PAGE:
Republican presidential hopeful Mitt Romney deserved some recent praise when he told a group of New Hampshire voters he takes climate change seriously.

“I don’t speak for the scientific community, of course, but I believe the world’s getting warmer. I can’t prove that, but I believe based on what I read that the world is getting warmer. And number two, I believe that humans contribute to that. I don’t know how much our contribution is to that, because I know that there have been periods of greater heat and warmth in the past but I believe we contribute to that. And so I think it’s important for us to reduce our emissions of pollutants and greenhouse gases that may well be significant contributors to the climate change and the global warming that you’re seeing.” [emphasis added]

This isn’t a common sentiment among Republicans, especially GOP candidates seeking national office, so it was a welcome development for Romney. Standards have obviously dropped considerably, but it arguably took some guts for him to tell Republican voters the truth and call for a reduction in emissions.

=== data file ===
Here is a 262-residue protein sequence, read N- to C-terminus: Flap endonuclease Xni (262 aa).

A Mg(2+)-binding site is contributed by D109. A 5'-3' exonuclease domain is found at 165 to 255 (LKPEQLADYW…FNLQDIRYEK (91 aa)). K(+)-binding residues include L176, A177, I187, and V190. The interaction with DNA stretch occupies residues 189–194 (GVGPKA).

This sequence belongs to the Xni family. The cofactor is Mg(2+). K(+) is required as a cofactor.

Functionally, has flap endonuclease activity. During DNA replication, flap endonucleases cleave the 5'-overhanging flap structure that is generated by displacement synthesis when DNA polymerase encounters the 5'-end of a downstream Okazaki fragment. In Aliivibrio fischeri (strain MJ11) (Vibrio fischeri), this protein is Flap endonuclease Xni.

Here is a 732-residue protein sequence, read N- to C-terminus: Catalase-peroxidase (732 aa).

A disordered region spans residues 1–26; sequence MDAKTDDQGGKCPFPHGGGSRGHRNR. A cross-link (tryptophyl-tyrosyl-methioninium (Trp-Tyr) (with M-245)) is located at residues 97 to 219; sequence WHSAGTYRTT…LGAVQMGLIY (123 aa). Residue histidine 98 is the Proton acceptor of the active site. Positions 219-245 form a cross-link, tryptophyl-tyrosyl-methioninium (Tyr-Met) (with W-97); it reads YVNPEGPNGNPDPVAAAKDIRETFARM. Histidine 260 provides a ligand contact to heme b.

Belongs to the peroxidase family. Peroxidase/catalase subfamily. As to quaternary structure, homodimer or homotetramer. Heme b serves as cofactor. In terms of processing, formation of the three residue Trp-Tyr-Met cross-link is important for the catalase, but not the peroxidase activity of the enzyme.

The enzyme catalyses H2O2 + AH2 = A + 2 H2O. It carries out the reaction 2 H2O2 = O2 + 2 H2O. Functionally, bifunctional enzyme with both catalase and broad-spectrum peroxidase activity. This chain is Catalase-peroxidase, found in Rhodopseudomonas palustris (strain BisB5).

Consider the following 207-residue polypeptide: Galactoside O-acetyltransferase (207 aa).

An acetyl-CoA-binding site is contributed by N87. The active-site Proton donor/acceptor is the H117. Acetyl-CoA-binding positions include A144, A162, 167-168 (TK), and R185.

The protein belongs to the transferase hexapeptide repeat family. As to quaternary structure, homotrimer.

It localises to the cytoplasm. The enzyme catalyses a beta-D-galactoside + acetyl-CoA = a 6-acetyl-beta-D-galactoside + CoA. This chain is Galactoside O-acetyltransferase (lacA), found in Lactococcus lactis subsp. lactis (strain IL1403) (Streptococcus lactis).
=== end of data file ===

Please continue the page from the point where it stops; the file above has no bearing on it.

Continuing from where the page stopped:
That was in June. Yesterday, back in New Hampshire, Romney decided to take a different tack.

“I think we may have made a mistake, we have made a mistake is what I believe, in saying that the EPA should regulate carbon emissions. I don’t think that was the intent of the original legislation, and I don’t think carbon is a pollutant in the sense of harming our bodies.”

Oh, Mitt, you were doing so well.

As Brad Johnson explained, “There are, of course, many ways in which greenhouse emissions are pollutants ‘in the sense of harming our bodies’ — worsening and causing deadly heat waves, floods, storms, droughts, wildfires; exacerbating the effects of other air pollution like smog that cause asthma attacks and other respiratory distress; and encouraging the spread of parasites and disease.”

Indeed, when Romney was a governor, before one of his several metamorphoses, his administration explicitly warned against the “multiple health risks” of carbon pollution.

For Romney, who’s flip-flopped more often and on more issues than any American politician in a generation, this really isn’t helpful. He’s alread reversed himself on a cap-and-trade plan; now he was for regulating carbon emissions before he was against it.

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Follow Steve on Twitter @stevebenen. Steve Benen is a producer at MSNBC's The Rachel Maddow Show. He was the principal contributor to the Washington Monthly's Political Animal blog from August 2008 until January 2012.